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Home » News » Alumni Spotlight: Kathryn Douglass

Alumni Spotlight: Kathryn Douglass

Published August 21, 2014
Image taken by the Brooklyn Botanic Garden

Image taken by the Brooklyn Botanic Garden

The Department of Art Education is proud to congratulate Florida State alumni, Kathryn Douglass on her recent promotion to the Senior Campaign Coordinator position at the Brooklyn Botanic Garden. Though Kathryn has been very busy preparing for her new position, we were thrilled when she agreed to participate in an email interview to include in this week’s blog, highlighting her career since graduating from Florida State!

We have included the interview questions and Kathryn Douglass’ responses below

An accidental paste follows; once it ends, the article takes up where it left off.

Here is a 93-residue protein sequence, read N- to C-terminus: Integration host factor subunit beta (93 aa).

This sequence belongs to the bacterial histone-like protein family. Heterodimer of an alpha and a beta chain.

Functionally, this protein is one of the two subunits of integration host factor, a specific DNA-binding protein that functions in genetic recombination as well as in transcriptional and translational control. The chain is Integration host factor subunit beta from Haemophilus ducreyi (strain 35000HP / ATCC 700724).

Did you ever imagine obtaining the position that you have today?

I never thought about a career in Development until I was formally introduced to it in graduate school. Through my experience on the FSU Equestrian Team in undergrad, I was introduced to strategic Development when we worked with Development officers from the FSU Foundation after receiving donations. But it was really after I took a fundraising course in grad school that I realized this was a potential career opportunity, both within the world of museums/arts organizations and nonprofits as a whole. It’s fascinating to learn more about this world each day and it’s still surprising how many career paths just within Development there are.

What opportunities did you pursue that led to your current occupation?